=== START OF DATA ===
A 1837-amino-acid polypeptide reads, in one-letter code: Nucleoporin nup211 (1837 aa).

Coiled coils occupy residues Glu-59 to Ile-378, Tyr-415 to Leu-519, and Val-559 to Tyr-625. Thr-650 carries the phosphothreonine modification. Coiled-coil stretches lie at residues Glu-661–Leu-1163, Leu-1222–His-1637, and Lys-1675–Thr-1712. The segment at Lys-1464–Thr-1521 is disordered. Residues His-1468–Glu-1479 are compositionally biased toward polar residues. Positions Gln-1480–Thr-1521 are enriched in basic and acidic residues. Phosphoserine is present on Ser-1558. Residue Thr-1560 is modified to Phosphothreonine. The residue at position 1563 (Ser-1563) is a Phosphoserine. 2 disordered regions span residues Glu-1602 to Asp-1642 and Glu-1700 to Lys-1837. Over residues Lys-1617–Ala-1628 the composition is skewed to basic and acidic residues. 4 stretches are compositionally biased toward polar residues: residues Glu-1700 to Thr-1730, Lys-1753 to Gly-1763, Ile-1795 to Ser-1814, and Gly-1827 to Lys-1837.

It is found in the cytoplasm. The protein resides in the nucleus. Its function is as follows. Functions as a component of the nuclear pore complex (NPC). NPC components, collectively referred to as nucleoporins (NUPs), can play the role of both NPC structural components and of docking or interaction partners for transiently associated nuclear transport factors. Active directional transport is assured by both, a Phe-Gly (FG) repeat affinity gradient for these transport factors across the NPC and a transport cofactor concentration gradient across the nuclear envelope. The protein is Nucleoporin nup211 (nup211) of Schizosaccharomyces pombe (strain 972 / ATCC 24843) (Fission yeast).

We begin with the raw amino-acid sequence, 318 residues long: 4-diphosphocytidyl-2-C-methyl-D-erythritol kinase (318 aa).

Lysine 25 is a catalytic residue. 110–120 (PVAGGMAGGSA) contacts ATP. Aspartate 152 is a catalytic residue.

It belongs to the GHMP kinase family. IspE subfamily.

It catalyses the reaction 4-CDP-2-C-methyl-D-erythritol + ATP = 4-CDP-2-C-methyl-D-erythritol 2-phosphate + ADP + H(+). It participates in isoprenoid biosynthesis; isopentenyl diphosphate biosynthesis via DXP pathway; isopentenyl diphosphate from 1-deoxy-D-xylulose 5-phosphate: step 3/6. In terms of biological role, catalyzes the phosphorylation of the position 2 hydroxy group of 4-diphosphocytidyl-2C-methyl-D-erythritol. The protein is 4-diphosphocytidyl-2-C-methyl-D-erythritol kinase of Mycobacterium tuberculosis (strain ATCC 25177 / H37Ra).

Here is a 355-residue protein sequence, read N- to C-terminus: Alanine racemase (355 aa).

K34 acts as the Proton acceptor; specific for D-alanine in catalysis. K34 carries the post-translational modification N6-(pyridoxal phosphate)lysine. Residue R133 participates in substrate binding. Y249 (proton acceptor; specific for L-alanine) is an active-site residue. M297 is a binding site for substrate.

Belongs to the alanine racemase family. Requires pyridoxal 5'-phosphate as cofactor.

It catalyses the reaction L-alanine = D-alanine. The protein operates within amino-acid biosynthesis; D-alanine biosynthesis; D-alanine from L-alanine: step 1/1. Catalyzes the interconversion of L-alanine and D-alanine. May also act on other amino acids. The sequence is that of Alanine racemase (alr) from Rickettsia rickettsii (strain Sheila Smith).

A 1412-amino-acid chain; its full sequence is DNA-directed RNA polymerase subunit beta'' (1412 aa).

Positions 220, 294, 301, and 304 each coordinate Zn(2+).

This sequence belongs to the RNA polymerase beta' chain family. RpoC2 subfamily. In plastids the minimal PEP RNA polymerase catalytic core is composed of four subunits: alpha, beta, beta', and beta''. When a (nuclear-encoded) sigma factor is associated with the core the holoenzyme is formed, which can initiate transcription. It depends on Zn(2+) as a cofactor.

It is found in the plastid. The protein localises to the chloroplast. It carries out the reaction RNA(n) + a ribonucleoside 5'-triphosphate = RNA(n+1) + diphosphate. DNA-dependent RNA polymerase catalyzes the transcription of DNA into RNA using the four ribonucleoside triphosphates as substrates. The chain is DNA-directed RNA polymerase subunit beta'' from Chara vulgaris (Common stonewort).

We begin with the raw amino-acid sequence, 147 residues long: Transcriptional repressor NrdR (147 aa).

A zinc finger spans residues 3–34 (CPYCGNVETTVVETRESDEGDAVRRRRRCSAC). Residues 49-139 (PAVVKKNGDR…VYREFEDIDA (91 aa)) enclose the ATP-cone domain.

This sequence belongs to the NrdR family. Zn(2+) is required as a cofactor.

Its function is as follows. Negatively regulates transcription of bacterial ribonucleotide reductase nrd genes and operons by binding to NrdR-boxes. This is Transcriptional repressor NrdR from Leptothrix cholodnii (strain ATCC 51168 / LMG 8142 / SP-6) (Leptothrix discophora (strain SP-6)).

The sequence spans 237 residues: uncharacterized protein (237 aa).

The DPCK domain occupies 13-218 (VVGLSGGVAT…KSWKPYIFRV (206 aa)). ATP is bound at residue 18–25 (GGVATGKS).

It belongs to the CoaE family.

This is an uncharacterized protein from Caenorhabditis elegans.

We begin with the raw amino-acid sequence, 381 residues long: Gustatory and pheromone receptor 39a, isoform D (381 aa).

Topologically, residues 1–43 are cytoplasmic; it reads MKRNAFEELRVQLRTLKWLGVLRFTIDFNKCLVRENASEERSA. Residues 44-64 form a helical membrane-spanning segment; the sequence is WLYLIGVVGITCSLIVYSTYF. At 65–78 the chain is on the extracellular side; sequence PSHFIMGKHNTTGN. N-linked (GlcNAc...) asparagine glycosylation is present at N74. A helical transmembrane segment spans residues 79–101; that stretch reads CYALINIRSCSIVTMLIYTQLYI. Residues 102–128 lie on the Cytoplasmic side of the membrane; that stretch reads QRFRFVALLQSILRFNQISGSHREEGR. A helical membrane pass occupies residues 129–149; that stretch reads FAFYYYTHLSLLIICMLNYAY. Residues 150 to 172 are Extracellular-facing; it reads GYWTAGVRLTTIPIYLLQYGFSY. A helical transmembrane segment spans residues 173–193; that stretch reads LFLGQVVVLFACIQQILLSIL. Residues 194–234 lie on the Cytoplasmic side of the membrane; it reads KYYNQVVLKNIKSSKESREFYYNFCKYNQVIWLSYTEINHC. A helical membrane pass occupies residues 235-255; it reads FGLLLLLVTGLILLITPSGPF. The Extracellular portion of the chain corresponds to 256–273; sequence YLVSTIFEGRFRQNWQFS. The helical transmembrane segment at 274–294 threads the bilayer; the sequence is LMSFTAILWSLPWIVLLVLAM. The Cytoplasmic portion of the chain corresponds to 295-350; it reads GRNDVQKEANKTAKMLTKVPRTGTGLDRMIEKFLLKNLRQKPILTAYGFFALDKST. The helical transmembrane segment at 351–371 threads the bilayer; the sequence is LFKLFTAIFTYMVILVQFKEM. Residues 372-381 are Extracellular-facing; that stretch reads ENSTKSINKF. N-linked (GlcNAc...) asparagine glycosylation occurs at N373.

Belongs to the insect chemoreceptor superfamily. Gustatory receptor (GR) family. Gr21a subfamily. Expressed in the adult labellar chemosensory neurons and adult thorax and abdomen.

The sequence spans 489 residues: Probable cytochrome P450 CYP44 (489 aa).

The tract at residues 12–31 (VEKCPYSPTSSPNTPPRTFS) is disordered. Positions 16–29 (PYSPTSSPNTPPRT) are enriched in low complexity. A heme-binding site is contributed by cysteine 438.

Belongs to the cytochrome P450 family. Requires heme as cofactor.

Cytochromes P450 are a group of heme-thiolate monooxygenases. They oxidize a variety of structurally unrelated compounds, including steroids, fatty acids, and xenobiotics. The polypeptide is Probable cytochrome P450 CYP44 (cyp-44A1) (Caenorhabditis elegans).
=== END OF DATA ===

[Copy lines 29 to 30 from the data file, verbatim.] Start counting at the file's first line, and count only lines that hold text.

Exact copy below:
Belongs to the cytochrome P450 family. Requires heme as cofactor.

Cytochromes P450 are a group of heme-thiolate monooxygenases. They oxidize a variety of structurally unrelated compounds, including steroids, fatty acids, and xenobiotics. The polypeptide is Probable cytochrome P450 CYP44 (cyp-44A1) (Caenorhabditis elegans).